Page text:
While centralizing the waste makes good common sense, said Jim Riccio, Greenpeace’s nuclear policy analyst, there is the worry that transporting the spent fuel more times than is necessary would increase risks to the communities that it is passing through.
“This stuff is going to be at reactor sites for the foreseeable future,” said Riccio. “We should be taking steps to improve the security of this waste.”
There is really only one solution to the nation’s nuclear waste problem, said Riccio.
“Stop producing it,” he said. “There is no solution that is going to last longer than it takes to keep it out of the biosphere.”
Spent fuel is stored at nuclear power plants either in spent fuel pools or in dry casks. Forty-five power plant sites around the country have dry cask storage.
At the Vermont Yankee nuclear power plant in Vernon, there are now 2,819 spent fuel assemblies in its spent fuel pool, a 39-foot deep pool of water located in the reactor building.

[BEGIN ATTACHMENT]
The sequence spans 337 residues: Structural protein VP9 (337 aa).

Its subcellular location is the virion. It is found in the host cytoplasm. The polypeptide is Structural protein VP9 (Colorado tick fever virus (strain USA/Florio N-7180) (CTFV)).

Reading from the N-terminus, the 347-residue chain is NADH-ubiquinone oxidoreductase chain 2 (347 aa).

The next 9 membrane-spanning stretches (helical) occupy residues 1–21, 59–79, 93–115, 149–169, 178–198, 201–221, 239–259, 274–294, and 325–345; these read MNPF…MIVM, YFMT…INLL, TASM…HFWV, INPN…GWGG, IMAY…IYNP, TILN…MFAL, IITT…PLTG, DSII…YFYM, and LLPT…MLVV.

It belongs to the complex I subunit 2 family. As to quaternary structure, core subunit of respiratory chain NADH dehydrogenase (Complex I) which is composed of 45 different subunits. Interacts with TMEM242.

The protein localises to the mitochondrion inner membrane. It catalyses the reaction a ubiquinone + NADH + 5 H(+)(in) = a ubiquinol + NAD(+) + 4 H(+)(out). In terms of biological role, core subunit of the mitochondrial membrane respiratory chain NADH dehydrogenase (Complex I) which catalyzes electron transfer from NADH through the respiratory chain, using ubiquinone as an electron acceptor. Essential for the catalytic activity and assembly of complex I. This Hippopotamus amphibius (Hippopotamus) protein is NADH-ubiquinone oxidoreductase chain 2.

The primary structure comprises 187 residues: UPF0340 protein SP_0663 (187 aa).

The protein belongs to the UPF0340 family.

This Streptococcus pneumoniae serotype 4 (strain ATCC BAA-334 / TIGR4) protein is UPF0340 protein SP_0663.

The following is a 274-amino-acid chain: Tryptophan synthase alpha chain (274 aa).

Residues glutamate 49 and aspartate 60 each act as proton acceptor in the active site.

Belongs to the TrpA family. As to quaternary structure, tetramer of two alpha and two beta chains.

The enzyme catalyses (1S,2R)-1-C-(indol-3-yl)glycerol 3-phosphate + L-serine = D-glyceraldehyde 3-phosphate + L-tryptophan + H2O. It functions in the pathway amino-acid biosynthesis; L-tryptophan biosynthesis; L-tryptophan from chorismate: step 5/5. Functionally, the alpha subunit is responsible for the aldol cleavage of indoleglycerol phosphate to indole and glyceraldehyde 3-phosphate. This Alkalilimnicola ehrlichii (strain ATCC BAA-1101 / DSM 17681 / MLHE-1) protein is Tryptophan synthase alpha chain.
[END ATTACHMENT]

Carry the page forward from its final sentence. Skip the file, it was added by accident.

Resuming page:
Each of Yankee’s fuel assemblies is 6 feet square, approximately 12 feet long and weighs about 700 pounds. The reactor core holds 368 fuel assemblies, each of which remains in the reactor for 4 1/2 years before being moved to the spent fuel pool.
The capacity of the spent fuel pool is 3,355 assemblies and room must be maintained to keep space for the full-core offload of the reactor’s 368 assemblies.
Last year, 340 of the oldest fuel assemblies were moved from the spent fuel pool and placed into five dry casks, which were themselves placed on a concrete storage pad just outside the reactor building.
Each cask weighs about 100 tons and contains 68 fuel assemblies.
By 2012, another seven to eight canisters will need to be filled and if the plant is closed that year, 55 to 60 dry casks will be needed.
If Vermont Yankee receives approval to continue operation for 20 years past its original license expiration date of 2012, five to six dry casks will need to be loaded every five to seven years to maintain full-core offload.